Journal of Chemical Ecology

, Volume 30, Issue 6, pp 1285–1288

Floral CO2 Reveals Flower Profitability to Moths

  • Corinna Thom
  • Pablo G. Guerenstein
  • Wendy L. Mechaber
  • John G. Hildebrand
Article

DOI: 10.1023/B:JOEC.0000030298.77377.7d

Cite this article as:
Thom, C., Guerenstein, P.G., Mechaber, W.L. et al. J Chem Ecol (2004) 30: 1285. doi:10.1023/B:JOEC.0000030298.77377.7d

Abstract

The hawkmoth Manducasexta(Lepidoptera: Sphingidae), an experimentally favorable Lepidopteran that is highly sensitive to carbon dioxide (CO2), feeds on the nectar of a range of flowering plants, such as Datura wrightii (Solanaceae). Newly opened Datura flowers give off dramatically elevated levels of CO2 and offer ample nectar. Thus, floral CO2 emission could indicate food-source profitability. This study documents that foraging Manduca moths prefer surrogate flowers that emit high levels of CO2, characteristic of newly opened Datura flowers. We show for the first time that CO2 may play an important role in the foraging behavior of nectar-feeding insects.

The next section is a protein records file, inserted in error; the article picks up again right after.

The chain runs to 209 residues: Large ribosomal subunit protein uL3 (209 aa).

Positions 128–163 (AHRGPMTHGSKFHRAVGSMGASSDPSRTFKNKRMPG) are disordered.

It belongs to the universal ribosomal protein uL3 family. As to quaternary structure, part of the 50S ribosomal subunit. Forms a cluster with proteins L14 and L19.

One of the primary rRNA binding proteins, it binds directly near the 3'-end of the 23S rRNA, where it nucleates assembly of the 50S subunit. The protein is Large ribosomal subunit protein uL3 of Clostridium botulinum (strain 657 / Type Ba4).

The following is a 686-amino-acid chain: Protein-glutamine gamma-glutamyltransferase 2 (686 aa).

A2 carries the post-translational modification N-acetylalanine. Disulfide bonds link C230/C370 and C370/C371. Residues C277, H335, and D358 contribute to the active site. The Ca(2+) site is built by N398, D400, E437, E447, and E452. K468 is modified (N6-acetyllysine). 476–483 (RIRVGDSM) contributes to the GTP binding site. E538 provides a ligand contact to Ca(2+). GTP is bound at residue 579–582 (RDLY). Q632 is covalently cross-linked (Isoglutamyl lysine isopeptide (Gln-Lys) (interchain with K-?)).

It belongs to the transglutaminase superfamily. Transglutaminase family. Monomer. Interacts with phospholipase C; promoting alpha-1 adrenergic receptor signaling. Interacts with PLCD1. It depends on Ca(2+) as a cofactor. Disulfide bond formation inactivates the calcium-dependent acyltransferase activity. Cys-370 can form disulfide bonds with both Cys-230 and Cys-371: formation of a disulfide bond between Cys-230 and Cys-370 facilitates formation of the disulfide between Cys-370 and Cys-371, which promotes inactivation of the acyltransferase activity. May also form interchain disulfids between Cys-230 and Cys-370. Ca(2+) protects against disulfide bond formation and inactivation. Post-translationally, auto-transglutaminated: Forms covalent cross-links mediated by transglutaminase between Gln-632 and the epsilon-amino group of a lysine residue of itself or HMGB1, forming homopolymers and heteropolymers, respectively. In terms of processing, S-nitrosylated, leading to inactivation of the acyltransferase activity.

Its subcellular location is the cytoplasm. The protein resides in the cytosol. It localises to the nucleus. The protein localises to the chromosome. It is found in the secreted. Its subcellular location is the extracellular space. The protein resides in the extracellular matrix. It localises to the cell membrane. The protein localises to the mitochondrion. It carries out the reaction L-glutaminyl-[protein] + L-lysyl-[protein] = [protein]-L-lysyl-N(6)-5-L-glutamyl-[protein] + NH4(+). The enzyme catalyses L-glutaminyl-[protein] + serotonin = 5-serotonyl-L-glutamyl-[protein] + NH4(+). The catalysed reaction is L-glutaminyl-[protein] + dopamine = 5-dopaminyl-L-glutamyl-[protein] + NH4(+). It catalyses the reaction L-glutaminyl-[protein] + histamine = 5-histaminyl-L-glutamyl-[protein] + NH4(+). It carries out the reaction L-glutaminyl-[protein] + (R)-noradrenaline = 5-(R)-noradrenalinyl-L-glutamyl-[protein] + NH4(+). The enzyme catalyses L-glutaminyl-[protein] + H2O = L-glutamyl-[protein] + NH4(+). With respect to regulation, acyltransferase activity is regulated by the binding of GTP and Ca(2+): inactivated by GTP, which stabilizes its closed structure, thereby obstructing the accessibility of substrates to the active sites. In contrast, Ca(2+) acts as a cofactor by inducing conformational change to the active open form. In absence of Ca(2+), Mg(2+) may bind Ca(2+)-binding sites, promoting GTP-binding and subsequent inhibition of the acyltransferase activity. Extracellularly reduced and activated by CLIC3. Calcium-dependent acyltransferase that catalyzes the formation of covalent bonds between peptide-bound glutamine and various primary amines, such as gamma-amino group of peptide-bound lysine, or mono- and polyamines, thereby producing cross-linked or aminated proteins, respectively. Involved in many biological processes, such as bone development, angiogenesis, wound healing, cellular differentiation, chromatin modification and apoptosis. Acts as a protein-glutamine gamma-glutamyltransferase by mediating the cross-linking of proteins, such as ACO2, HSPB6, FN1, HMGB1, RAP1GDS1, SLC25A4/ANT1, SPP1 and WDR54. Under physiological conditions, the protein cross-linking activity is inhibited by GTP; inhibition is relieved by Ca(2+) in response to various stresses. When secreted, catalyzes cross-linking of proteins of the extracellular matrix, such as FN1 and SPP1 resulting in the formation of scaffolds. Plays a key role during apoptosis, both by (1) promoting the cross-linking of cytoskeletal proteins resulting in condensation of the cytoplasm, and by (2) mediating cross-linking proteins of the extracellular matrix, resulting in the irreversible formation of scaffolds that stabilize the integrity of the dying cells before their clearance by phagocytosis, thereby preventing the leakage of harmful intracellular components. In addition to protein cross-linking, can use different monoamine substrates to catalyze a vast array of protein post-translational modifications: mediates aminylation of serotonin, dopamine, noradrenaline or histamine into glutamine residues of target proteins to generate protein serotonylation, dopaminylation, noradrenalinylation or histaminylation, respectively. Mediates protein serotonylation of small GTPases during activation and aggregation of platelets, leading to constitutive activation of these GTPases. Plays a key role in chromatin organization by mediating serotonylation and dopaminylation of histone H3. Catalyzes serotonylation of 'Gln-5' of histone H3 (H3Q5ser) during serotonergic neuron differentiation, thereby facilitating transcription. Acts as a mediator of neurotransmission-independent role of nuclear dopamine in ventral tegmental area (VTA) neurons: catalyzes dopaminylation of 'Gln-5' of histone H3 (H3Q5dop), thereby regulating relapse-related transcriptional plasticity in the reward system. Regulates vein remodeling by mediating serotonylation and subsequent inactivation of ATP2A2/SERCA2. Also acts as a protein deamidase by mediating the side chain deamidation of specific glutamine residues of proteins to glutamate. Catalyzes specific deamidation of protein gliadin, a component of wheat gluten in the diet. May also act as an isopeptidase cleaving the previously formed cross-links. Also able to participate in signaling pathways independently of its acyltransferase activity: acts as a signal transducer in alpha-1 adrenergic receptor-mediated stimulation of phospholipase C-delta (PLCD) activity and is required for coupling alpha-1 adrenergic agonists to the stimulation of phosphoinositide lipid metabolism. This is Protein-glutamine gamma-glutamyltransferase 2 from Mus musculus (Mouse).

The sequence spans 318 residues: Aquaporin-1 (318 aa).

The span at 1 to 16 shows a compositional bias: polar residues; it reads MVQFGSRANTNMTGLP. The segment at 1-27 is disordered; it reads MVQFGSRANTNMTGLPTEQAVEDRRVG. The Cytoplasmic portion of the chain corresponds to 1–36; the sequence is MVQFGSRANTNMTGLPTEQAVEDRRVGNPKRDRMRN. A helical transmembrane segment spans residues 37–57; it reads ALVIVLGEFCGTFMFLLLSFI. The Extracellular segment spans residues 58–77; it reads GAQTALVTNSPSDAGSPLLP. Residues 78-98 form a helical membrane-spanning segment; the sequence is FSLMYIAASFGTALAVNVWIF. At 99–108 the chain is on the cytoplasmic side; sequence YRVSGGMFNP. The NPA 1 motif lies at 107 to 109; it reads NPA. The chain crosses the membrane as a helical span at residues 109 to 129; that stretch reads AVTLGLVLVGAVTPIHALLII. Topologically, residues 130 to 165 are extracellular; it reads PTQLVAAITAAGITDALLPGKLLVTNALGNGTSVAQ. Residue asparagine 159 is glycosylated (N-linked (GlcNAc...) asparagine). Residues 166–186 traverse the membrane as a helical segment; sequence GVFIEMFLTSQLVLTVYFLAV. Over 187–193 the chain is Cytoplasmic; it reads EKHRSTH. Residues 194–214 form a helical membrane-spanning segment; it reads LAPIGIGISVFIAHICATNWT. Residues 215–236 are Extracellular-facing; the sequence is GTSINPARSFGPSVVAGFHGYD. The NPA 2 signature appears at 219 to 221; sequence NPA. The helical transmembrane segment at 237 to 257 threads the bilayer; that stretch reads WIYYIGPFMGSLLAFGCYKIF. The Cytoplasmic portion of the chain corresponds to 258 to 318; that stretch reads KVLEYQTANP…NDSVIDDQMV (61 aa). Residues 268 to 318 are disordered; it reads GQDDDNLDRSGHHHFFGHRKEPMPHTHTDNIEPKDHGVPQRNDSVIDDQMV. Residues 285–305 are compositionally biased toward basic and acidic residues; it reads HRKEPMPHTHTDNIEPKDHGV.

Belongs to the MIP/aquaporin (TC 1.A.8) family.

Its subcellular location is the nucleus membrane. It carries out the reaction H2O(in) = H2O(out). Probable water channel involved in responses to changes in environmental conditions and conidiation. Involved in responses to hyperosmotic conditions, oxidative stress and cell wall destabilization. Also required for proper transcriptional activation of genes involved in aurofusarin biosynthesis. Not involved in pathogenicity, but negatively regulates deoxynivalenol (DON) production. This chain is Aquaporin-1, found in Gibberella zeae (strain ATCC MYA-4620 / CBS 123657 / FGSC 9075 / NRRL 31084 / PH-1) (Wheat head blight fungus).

Manduca sextaDaturawrightiiCO2labial-palp pit organinsect-plant interactionsforaging

Copyright information

© Plenum Publishing Corporation 2004

Authors and Affiliations

  • Corinna Thom
    • 1
  • Pablo G. Guerenstein
    • 1
  • Wendy L. Mechaber
    • 1
  • John G. Hildebrand
    • 1
  1. 1.Arizona Research Laboratories, Division of NeurobiologyUniversity of ArizonaTucsonUSA